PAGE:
Environmental Factor, July 2008, National Institute of Environmental Health Sciences
NIH Ethicist Tackles "Cutting Edge Consent"
By Eddy Ball
As part of a daylong Institutional Review Board Retreat June 12, NIH ethicist Jerry Menikoff, M.D., J.D., explored the implications of informed consent during a lecture in Rodbell Auditorium. Menikoff's talk was titled "Cutting Edge Consent: What Law and Ethics May Require Beyond Current Practice." The event was hosted by David Resnik, Ph.D., J.D., bioethicist in the NIEHS Division of Intramural Research.
Menikoff, who currently serves as the director of the NIH Office of Human Subjects Research, is on leave from his position as a University of Kansas associate professor of Law, Ethics & Medicine in the School of Medicine and associate professor of Law in the School of Law there. He is the author of several books on ethics and the regulation of research with human subjects, including What the Doctor Didn't Say: The Hidden Truth about Medical Research.
"It [informed consent] ties into what NIEHS is doing now, particularly in your move toward doing clinical research," Menikoff said as he began his talk. "It is especially applicable to research relating to people who have a clinical problem."
According to Menikoff, participants need to understand that the primary goal of research is to answer a research question. He said patients often enter clinical trials specifically to get treatment they think they could not get otherwise, and they may have unrealistic expectations about the benefits of participating.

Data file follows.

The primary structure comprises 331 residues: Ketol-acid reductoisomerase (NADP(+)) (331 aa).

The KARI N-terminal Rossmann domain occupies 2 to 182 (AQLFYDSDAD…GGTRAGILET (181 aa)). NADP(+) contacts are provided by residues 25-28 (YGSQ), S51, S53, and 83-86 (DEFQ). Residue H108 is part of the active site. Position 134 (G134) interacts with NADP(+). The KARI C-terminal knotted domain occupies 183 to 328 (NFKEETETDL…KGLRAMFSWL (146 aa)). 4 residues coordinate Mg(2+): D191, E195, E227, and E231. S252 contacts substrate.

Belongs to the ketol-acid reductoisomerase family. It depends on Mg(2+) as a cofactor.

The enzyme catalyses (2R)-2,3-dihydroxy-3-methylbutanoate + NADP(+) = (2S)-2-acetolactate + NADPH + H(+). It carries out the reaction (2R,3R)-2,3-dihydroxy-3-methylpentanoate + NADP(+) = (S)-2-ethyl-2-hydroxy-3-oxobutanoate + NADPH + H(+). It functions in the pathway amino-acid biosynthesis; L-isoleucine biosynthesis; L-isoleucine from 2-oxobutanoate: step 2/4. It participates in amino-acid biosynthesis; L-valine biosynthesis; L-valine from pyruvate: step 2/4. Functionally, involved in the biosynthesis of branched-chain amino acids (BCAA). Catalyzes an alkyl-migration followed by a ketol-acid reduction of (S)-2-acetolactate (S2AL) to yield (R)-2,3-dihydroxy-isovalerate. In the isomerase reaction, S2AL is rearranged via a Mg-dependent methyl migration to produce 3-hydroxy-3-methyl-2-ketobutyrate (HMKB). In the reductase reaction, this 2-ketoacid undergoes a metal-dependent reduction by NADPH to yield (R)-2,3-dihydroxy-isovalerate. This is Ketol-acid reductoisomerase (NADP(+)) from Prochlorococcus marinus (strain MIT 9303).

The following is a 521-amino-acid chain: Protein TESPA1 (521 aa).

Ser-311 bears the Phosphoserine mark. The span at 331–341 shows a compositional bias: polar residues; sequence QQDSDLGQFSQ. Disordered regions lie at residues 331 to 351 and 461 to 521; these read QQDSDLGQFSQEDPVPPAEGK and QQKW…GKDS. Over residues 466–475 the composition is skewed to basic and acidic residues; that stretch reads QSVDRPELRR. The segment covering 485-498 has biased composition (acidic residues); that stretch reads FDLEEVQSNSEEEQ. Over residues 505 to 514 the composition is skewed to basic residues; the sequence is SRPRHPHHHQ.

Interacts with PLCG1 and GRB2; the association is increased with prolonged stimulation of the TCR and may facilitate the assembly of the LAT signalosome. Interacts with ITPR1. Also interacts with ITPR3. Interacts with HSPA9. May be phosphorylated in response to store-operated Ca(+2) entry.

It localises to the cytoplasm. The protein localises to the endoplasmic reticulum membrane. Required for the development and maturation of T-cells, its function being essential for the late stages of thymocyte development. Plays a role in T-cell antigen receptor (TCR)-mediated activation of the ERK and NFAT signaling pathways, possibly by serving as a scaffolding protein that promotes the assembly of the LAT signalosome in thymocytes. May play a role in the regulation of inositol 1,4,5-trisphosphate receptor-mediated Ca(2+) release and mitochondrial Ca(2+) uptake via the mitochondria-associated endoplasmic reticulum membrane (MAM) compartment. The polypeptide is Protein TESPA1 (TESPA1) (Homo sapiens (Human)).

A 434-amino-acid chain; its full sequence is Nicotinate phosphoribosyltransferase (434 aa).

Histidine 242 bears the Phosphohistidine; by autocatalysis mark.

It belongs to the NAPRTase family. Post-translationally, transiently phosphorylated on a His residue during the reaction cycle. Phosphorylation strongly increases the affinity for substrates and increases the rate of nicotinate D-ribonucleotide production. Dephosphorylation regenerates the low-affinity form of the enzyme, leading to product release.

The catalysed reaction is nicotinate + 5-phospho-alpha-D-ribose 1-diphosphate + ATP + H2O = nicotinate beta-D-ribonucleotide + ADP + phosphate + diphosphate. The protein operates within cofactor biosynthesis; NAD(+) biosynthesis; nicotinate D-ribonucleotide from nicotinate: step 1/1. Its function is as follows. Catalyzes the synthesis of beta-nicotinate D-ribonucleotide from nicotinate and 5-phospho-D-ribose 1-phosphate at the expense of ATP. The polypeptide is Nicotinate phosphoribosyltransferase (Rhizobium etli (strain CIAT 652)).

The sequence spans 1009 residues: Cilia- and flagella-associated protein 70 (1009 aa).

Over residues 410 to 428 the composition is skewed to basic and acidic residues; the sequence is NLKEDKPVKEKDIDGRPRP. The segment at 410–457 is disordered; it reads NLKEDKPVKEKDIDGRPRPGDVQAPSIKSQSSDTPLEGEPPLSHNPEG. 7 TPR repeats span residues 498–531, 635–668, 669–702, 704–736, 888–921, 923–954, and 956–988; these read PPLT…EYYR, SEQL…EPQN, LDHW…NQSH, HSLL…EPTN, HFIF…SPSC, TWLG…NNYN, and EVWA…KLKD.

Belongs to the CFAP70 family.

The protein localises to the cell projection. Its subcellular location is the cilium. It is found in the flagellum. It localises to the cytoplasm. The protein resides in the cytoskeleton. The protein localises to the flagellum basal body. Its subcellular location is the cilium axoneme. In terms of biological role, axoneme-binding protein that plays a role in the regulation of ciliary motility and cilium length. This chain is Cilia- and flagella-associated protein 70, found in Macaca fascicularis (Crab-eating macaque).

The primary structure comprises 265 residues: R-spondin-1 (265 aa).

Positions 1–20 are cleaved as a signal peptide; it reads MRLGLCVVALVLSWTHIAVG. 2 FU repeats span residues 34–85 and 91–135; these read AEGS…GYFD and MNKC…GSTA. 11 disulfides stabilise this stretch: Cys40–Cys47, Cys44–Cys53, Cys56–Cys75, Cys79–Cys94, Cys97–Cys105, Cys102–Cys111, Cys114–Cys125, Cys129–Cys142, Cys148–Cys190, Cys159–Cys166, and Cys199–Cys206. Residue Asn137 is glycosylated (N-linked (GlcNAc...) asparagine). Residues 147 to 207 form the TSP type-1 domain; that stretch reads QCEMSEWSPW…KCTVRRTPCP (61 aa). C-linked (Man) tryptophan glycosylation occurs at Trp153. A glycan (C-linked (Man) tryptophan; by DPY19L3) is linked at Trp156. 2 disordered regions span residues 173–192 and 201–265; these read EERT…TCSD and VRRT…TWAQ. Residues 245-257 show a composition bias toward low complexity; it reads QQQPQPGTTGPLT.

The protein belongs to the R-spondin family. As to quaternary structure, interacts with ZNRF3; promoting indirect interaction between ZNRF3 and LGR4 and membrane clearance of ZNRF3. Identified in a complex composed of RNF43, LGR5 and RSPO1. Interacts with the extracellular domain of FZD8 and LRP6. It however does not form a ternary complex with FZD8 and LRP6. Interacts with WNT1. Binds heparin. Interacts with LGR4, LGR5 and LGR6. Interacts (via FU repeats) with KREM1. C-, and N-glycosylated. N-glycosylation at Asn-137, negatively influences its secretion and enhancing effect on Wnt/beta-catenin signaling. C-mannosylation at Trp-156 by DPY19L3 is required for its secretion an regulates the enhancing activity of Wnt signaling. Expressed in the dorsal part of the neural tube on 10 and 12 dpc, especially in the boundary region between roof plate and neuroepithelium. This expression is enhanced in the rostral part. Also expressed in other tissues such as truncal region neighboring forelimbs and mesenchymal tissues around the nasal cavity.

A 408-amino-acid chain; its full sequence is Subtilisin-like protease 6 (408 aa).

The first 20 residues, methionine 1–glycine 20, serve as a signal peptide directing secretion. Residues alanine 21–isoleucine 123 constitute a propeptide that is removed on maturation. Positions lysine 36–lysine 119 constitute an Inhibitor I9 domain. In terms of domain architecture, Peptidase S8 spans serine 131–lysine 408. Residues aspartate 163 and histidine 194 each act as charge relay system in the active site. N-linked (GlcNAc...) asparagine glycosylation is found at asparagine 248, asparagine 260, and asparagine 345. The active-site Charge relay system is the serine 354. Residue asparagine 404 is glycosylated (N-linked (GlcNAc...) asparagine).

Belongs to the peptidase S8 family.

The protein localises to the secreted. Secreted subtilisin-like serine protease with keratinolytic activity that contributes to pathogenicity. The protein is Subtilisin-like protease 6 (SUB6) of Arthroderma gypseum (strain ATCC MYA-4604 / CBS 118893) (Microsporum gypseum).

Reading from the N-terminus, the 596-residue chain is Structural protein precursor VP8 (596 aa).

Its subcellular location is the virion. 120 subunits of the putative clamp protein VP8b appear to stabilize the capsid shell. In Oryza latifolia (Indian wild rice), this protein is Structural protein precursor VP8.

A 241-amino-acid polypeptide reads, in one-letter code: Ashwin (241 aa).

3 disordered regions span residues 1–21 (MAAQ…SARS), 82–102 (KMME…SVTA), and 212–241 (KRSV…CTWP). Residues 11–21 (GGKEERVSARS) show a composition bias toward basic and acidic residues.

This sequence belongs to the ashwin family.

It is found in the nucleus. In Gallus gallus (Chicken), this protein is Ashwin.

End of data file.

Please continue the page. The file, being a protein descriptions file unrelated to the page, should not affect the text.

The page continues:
"We have all these rules to protect research subjects," Menikoff continued, "because research subjects are actually under weaker protections than patients.... Research regulations are designed to make sure that the goal of answering the research question does not inappropriately override the patient's interest."
Menikoff maintained that the research community should feel an obligation to give subjects a much more complete and candid explanation about what participating in a study means - and does not mean - for an individual. Invoking the Nuremberg Code of bioethics, he said that "a person should have 'sufficient knowledge... to make an understanding and enlightened decision' about participation."
For Menikoff, that knowledge includes an understanding of the benefits and risks of participation, as well as appropriate alternatives available elsewhere that could be just as advantageous as anything participants might be able to get in the study. To illustrate his point, Menikoff pointed to the five-year randomized, double-blind Study of Tamoxifen and Raloxifene (STAR), which sought to determine which of the drugs is most effective at preventing breast cancer.
STAR was an example of a situation when getting a "new" therapy outside the study, Raloxifene, would in most cases involve no greater risk than getting it in the study, Menikoff explained. By getting a non-standard treatment that is widely available off-label, the patients who wanted the therapy would also have a 100 percent chance of actually getting it, rather than the 50 percent chance they would have in a randomized study.
Menikoff argued for looking at informed consent as a medical research version of the Miranda warning, which he describes as "making more sense [in the context of clinical research] than it does in a criminal context." Research subjects deserve to be clearly informed of anything about a study that a "reasonable person" would want to know before enrolling.
As he illustrated with several examples from informed consent forms from clinical studies, that level of disclosure is far from being a common practice. "I'm not saying the studies shouldn't be conducted," he concluded, "but patients should be told what they need to know."